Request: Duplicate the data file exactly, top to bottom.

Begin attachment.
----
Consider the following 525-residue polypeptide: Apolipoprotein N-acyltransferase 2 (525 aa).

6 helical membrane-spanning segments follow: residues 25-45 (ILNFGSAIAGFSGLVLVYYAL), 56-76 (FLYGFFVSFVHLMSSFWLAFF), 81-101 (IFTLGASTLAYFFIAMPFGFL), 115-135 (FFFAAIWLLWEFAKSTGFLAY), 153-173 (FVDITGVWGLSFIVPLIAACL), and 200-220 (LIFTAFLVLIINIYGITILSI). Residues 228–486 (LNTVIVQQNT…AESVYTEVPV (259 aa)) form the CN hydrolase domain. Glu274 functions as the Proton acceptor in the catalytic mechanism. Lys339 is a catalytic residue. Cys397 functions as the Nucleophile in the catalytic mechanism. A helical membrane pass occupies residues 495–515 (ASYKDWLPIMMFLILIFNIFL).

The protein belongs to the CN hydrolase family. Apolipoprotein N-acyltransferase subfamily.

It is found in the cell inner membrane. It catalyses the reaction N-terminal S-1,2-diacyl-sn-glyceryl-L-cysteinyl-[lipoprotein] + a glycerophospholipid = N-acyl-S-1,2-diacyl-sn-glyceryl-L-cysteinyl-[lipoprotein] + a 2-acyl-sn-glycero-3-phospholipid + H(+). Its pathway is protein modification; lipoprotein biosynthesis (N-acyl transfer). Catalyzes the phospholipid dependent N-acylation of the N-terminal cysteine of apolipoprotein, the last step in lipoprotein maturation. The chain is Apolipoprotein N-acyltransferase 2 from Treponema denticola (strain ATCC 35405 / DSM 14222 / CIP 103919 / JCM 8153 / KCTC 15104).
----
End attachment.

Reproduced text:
Consider the following 525-residue polypeptide: Apolipoprotein N-acyltransferase 2 (525 aa).

6 helical membrane-spanning segments follow: residues 25-45 (ILNFGSAIAGFSGLVLVYYAL), 56-76 (FLYGFFVSFVHLMSSFWLAFF), 81-101 (IFTLGASTLAYFFIAMPFGFL), 115-135 (FFFAAIWLLWEFAKSTGFLAY), 153-173 (FVDITGVWGLSFIVPLIAACL), and 200-220 (LIFTAFLVLIINIYGITILSI). Residues 228–486 (LNTVIVQQNT…AESVYTEVPV (259 aa)) form the CN hydrolase domain. Glu274 functions as the Proton acceptor in the catalytic mechanism. Lys339 is a catalytic residue. Cys397 functions as the Nucleophile in the catalytic mechanism. A helical membrane pass occupies residues 495–515 (ASYKDWLPIMMFLILIFNIFL).

The protein belongs to the CN hydrolase family. Apolipoprotein N-acyltransferase subfamily.

It is found in the cell inner membrane. It catalyses the reaction N-terminal S-1,2-diacyl-sn-glyceryl-L-cysteinyl-[lipoprotein] + a glycerophospholipid = N-acyl-S-1,2-diacyl-sn-glyceryl-L-cysteinyl-[lipoprotein] + a 2-acyl-sn-glycero-3-phospholipid + H(+). Its pathway is protein modification; lipoprotein biosynthesis (N-acyl transfer). Catalyzes the phospholipid dependent N-acylation of the N-terminal cysteine of apolipoprotein, the last step in lipoprotein maturation. The chain is Apolipoprotein N-acyltransferase 2 from Treponema denticola (strain ATCC 35405 / DSM 14222 / CIP 103919 / JCM 8153 / KCTC 15104).